Acceleration of African Continental Free Trade Area implementation

The AfCFTA targets a market of 1.2 billion people representing US$2.5 trillion in cumulative GDP.

The agreement establishing the African Continental Free Trade Area (AfCFTA) was signed in March 2018 and came into force in May 2019.

However, trading under the new agreement commenced on January 1, 2021.

As of September 2023, 54 of the 55 African Union member states had signed the agreement with 47 ratifying it.

 The main objective of the AfCFTA is to create a single market for goods and services facilitated by the movement of people to deepen the economic integration of the African continent.

The AfCFTA targets a market of 1.2 billion people representing US$2.5 trillion in cumulative GDP.

 The AfCFTA is being implemented to address the low performance of African countries in terms of intra-African trade, which is struggling to evolve compared to Europe and America, even if some progress has been recorded.

By removing trade barriers, fostering regional integration, promoting economic diversification, and attracting investments, implementation can unlock the full potential of the AfCFTA and drive sustainable and inclusive economic growth across the continent.

However, evidence, data, policies, and practice form a foundation for successful AfCFTA implementation.

They enable informed decision-making, policy formulation, monitoring and evaluation, stakeholder engagement, addressing challenges, and fostering a culture of learning.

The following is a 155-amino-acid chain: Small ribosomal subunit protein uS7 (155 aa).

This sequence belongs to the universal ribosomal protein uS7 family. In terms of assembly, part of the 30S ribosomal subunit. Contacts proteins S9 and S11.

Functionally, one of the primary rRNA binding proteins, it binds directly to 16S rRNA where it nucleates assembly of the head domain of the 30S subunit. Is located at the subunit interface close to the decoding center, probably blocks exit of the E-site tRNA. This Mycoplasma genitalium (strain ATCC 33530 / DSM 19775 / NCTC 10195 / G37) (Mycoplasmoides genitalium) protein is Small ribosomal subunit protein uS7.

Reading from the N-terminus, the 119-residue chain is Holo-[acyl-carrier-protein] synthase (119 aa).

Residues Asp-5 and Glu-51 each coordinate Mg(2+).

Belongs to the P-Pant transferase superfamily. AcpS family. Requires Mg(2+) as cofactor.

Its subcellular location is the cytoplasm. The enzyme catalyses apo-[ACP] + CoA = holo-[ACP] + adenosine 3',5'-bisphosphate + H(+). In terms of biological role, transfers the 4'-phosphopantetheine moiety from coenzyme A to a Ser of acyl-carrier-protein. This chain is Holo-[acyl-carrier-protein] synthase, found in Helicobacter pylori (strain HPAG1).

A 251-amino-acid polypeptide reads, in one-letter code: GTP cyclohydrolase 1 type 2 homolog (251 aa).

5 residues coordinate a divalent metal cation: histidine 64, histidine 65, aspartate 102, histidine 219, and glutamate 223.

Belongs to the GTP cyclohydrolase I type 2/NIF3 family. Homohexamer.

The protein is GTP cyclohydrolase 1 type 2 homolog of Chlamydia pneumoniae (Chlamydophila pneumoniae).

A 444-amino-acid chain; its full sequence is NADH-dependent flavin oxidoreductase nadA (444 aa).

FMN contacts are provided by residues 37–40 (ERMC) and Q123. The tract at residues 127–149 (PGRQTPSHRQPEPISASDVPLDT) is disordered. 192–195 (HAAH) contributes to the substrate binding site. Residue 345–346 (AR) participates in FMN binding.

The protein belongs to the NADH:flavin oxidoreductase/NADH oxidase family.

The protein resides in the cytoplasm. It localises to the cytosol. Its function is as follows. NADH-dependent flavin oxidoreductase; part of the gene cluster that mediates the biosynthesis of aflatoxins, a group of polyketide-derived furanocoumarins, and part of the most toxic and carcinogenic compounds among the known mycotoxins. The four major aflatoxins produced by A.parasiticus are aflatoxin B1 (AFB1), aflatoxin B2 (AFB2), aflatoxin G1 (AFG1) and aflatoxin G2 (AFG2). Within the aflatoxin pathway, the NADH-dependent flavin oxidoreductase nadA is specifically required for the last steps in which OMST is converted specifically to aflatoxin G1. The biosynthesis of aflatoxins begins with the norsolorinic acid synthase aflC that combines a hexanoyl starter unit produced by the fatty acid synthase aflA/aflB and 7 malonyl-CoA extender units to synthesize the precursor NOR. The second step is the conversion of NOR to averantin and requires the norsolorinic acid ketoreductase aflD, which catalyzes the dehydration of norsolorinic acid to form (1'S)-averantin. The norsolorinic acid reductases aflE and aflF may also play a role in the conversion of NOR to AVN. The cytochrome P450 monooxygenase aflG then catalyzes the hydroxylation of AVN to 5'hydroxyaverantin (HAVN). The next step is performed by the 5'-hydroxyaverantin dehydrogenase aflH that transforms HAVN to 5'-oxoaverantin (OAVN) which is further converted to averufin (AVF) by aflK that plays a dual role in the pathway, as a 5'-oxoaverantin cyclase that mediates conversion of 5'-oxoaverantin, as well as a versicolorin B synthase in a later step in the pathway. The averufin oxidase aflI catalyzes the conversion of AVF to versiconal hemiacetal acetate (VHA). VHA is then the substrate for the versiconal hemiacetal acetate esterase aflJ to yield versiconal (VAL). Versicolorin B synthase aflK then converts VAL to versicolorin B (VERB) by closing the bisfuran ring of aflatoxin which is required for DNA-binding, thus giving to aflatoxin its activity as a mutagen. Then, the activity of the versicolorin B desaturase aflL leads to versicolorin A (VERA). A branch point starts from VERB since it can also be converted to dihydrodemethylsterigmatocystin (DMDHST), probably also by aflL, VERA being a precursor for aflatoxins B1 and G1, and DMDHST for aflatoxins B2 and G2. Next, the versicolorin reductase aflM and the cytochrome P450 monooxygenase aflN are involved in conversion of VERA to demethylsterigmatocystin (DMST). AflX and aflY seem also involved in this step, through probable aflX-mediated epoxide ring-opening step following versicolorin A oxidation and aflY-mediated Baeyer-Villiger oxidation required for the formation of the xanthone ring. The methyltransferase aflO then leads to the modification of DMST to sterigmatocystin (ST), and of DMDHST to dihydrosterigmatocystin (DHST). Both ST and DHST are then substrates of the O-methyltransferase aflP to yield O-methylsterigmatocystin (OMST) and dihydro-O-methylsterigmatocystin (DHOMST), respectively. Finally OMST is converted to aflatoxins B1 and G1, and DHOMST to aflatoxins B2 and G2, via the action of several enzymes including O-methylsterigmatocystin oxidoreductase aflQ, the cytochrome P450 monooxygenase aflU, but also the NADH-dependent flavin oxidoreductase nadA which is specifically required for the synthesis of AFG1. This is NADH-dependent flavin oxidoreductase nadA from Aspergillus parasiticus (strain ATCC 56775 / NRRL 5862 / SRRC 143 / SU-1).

By relying on evidence and data, policymakers can navigate the complexities of trade integration, optimise resource allocation and ensure that AfCFTA implementation delivers the intended economic and social benefits for African countries.

Some key challenges in implementing the AfCFTA

Political and security issues

 Although the AfCFTA pays attention to Africa as a continent, the implementation will be at the national level 10.

 However, policies have a crucial role to play in successful implementation. This requires political will at the level of heads of state in the development and effective implementation of national policies related to the implementation of the AfCFTA.

Policies play a crucial role in boosting private sector investment in trade, and their predictability is a key factor in creating a favorable investment environment.

When policies related to trade are clear, consistent, and transparent, they provide certainty and reduce risks for private sector participants, encouraging them to invest and engage in international trade, therefore, supporting AfCFTA implementation.